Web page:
Supreme Court To Revisit The Fraud-On-The-Market Presumption

Author:Mr Jordan Eth and Marc T. Foster
Profession:Morrison & Foerster LLP

Today, the Supreme Court agreed to hear an appeal involving certification of securities fraud class actions. The case, Amgen Inc. v. Connecticut Retirement Plans and Trust Funds, No. 11-1085, --- S. Ct. ----, 2012 WL 692881 (June 11, 2012), presents two questions: (1) whether, in a misrepresentation case under Section 10(b) of the Securities Exchange Act of 1934 and SEC Rule 10b-5, the district court must require proof of materiality before certifying a plaintiff class based on the fraud-on-the-market theory; and (2) whether, in such a case, the district court must allow the defendant to present evidence rebutting the applicability of the fraud-on-the-market theory before certifying a plaintiff class based on that theory.

In the decision below that is on appeal, the Ninth Circuit answered "no" to both questions. But other circuits have answered "yes" in other cases. The circuit-split means that, at present, defendants are being treated differently in different parts of the country.

A clear answer from the Supreme Court to these questions could have a significant effect on securities litigation. A decision that endorses the Ninth Circuit's approach could make securities litigation more costly for defendants, particularly in circuits where plaintiffs are presently required to prove materiality at class certification. Conversely, a decision rejecting the Ninth Circuit's approach could provide defendants an early opportunity to challenge the viability of class action claims.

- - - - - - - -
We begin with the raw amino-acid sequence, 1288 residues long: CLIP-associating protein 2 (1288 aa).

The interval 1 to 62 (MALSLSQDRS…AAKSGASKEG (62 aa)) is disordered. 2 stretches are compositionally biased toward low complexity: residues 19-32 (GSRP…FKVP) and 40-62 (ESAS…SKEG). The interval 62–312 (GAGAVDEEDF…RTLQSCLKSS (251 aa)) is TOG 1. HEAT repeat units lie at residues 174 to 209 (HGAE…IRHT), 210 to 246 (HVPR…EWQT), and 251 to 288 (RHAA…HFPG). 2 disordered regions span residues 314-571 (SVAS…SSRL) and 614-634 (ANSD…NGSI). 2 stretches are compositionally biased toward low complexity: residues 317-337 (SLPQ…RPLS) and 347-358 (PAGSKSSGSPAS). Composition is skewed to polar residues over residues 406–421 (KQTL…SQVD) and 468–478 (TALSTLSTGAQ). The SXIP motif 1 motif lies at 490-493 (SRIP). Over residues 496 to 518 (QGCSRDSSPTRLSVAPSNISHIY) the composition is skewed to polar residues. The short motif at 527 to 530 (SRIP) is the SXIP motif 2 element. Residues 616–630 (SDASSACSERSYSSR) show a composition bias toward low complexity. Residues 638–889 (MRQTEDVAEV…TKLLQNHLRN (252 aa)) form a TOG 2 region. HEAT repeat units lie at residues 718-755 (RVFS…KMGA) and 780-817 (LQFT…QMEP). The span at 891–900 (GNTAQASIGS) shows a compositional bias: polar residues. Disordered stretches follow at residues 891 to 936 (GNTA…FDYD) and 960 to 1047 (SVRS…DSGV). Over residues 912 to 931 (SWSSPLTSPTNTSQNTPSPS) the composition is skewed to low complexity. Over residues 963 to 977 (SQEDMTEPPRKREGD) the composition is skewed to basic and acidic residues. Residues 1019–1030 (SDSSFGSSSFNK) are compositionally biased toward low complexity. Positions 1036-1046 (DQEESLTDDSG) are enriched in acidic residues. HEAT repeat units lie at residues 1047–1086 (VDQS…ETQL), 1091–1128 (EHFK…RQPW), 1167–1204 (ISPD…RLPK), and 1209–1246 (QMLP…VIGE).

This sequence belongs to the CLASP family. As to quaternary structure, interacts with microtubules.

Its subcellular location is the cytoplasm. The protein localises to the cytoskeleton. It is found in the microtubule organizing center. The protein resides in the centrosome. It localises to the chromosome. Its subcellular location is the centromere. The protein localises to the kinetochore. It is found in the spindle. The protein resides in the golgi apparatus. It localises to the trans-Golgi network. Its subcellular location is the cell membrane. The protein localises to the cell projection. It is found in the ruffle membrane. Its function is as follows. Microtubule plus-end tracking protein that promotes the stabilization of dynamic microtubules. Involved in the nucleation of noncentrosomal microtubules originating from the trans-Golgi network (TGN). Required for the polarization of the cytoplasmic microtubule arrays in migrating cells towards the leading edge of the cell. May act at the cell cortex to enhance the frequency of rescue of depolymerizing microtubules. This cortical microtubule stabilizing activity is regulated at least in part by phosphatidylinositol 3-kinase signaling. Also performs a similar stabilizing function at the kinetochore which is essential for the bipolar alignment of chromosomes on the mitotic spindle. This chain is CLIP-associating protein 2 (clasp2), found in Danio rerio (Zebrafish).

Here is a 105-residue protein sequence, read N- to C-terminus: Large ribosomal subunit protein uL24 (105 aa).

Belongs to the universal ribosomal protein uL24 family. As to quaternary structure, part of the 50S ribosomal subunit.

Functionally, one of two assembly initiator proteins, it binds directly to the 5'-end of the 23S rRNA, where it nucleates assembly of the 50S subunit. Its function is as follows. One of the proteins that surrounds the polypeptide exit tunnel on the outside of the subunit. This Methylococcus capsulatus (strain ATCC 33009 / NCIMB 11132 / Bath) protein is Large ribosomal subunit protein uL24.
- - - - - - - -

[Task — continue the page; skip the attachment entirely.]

The Amgen case presents the Court with its first opportunity in almost a quarter of a century to revisit the fraud-on-the-market presumption of reliance that a four-justice majority articulated in Basic v. Levinson, 485 U.S. 224 (1988). The Basic court held that reliance (one of the six elements in a Section 10(b) action) can be presumed in cases involving securities that trade in efficient markets.

Basic forged the presumption of reliance out of practical considerations. The Court found that a securities fraud case could not proceed as a class action if investors were required to prove direct individual reliance on a misrepresentation. Basic stated that an investor who buys or sells stock at the price set by the market does so in reliance on the integrity of that price. Because most publicly available information is reflected in the market price, an investor's reliance on any public material misrepresentations can be presumed for purposes of a 10b-5 action.


To continue reading